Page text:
While the spectral factorization approach is the most convenient method to construct the classic Daubechies wavelets (and the corresponding digital filters), it is not applicable anymore to most of the other wavelet design problems where additional constraints are imposed. A typical case comes with the construction of multiwavelets (corresponding to filter banks with relaxed requirements on their timeinvariance). Multiwavelets are a natural generalization of wavelets where one allows the associated multiresolution analysis to be generated by more than one scaling function so as to overcome the limitation preventing the construction of orthogonal wavelets with compact support and symmetries. Conditions of balancing are then introduced in the design so as to ensure that the multiwavelets behave like bonafide wavelets up to a given order of approximation. These conditions and stronger conditions of interpolation leading to multiCoiflets will be extensively detailed.
Besides, although the spectral factorization approach can not be used anymore, as for many of these design problems, the design equations can be written as a multivariate polynomial system of equations. Accordingly, Groebner bases algorithms offer a way to obtain solutions in these cases. At the same time, even though the computation of a Groebner basis is the crucial point in our approach, one should not forget that it is only the first step in the solving process. Methods to implement change of ordering of the Groebner basis, and alternative techniques leading to triangular systems and rational univariate representation of the system are also key tools. Some of these methods will be discussed.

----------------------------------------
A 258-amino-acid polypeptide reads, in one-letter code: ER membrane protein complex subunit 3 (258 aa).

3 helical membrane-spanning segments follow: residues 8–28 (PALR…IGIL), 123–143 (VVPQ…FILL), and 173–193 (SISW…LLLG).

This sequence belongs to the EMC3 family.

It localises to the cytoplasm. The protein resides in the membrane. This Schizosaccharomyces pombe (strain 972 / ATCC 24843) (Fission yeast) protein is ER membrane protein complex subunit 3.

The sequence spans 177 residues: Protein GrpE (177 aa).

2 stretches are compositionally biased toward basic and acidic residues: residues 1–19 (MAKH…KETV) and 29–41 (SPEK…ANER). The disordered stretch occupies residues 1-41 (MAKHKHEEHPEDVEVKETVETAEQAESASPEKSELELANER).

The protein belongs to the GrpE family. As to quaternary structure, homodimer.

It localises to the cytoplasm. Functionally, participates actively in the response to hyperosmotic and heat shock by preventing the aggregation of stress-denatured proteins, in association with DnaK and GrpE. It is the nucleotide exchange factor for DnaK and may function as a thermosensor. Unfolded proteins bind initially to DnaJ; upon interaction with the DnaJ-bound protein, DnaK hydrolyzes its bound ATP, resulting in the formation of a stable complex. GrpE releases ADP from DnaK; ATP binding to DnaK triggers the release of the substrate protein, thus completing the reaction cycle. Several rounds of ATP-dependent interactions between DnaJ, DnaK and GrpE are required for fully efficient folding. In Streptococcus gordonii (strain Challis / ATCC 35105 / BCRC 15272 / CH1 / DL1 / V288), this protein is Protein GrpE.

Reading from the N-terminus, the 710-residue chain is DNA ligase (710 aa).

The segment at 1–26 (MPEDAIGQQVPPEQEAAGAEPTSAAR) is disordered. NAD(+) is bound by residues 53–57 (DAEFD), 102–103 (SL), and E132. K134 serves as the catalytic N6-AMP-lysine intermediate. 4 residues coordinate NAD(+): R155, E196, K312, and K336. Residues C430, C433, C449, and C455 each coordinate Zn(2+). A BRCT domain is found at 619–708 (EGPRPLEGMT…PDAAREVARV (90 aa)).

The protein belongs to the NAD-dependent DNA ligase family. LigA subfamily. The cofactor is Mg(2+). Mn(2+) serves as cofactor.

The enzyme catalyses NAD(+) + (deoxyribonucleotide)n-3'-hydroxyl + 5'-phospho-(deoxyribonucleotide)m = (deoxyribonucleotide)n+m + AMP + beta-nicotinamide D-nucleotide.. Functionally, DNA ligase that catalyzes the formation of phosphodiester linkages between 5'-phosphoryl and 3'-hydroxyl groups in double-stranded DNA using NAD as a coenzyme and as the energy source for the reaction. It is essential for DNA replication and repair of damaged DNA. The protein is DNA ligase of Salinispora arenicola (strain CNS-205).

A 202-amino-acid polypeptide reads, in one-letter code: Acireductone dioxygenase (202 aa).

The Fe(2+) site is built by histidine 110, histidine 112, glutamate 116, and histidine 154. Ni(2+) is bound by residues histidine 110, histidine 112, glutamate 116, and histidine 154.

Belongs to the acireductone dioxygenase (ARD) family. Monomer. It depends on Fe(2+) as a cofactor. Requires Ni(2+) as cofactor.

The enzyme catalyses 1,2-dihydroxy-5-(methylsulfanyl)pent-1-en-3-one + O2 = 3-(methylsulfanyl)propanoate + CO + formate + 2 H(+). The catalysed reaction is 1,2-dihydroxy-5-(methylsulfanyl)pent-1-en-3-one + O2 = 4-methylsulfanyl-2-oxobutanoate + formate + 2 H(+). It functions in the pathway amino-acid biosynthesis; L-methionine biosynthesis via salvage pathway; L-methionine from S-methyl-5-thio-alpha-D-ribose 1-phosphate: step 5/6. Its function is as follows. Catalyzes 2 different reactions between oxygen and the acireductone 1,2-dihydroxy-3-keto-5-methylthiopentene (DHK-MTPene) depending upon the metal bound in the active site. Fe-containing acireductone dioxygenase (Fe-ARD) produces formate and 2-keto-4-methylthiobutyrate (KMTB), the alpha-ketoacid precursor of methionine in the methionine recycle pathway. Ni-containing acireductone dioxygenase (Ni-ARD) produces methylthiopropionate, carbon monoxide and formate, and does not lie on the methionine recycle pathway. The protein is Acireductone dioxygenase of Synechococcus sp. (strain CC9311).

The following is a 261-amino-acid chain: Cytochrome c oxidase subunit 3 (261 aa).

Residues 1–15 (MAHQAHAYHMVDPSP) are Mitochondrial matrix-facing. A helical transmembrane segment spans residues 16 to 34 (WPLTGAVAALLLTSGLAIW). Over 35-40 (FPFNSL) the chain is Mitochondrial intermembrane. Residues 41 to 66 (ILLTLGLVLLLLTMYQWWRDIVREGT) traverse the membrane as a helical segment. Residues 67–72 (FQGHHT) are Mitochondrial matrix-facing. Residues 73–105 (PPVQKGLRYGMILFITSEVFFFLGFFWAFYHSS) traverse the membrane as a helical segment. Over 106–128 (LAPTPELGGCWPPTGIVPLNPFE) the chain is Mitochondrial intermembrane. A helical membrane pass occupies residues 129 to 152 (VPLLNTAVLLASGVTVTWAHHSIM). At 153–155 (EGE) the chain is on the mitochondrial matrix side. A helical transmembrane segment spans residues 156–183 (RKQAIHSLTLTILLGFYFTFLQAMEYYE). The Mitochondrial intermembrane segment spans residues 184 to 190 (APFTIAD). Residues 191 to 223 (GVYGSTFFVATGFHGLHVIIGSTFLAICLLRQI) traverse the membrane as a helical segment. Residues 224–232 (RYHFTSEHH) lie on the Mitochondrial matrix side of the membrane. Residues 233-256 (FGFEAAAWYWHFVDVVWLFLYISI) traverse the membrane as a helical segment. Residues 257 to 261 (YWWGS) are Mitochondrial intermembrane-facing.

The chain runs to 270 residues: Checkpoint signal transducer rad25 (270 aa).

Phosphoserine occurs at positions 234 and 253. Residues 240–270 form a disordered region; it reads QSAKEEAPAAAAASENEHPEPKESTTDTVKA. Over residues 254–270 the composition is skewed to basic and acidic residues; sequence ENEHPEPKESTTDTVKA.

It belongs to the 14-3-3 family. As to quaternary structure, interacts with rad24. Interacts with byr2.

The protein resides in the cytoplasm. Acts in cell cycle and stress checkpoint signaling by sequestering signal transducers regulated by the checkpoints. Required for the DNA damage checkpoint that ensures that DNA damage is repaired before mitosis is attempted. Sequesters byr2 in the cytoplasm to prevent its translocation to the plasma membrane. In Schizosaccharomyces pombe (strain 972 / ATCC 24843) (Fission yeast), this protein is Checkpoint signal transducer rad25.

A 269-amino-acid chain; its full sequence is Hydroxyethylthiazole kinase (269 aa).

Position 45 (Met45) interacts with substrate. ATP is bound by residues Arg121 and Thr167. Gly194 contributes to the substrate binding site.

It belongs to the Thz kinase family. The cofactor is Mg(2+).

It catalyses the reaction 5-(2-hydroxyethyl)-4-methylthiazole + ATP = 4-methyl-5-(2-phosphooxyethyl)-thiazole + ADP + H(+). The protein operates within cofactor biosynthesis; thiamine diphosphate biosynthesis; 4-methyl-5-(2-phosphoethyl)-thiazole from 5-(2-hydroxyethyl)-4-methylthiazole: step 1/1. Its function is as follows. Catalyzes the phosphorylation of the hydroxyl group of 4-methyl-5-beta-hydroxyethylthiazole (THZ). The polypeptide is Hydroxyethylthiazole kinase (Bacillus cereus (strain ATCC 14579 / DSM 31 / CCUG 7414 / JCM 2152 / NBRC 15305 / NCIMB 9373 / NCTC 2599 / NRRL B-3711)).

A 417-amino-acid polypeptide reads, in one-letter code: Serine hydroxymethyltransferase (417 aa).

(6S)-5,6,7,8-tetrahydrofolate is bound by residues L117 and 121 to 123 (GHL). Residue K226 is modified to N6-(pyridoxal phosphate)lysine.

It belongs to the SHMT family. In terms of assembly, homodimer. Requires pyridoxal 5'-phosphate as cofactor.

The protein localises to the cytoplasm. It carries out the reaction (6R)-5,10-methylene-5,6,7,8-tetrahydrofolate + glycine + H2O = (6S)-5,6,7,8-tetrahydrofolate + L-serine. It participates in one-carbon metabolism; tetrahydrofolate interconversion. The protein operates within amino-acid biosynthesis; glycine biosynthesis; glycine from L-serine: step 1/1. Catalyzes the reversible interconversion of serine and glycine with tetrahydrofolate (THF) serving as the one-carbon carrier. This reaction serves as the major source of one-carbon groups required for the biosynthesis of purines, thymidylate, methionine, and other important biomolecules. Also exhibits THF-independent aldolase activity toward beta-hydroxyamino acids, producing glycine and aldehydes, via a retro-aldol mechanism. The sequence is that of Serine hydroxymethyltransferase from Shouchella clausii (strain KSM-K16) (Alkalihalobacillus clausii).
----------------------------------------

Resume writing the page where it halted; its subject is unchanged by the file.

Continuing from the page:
NEIGHBORHOODS OF EMPIRICAL POLYNOMIALS 
Valentina Marotta 
Dipartimento di Matematica e Informatica 
Viale A. Doria, 6 
95125 Catania  ITALY 
marotta@dmi.unict.it 
SYMBOLICNUMERIC SOLVERS FOR GEOMETRIC APPLICATIONS 
The interaction between algebra and geometry is a long story. It
involves the manipulation of algebraic numbers or the resolution
of polynomial equations, which is particularly crucial nowadays
in many applications, going from CAD to Computer vision. In this
talk, we will give a brief overview of different approaches for
tackling this question, including analytic, homotopic,
subdvision, algebraic and geometric methods. These will be
illustrated in problems on (algebraic) curves and surfaces.
TORIC IDEALS AND STATISTICAL MODELS 
In this talk we present the links between the algebraic theory of toric =
ideals and the analysis of probability models for discrete data. Some =
new techniques of statistical inference based on algebraic results are =
mentioned. The talk is divided in two parts.
In the first part, we describe the basic statistical framework of the =
analysis of discrete data, defining as simply as possible the =
fundamental topics such as the definition of a statistical model, the =
likelihood and the notion of sufficient statistic. In particular, we =
review the basic properties of the discrete probability spaces, the =
definition of the likelihood function and the method of maximum =
likelihood for parameter estimation. Moreover, the notions of loglinear =
model and conditional inference are presented. Using some examples of =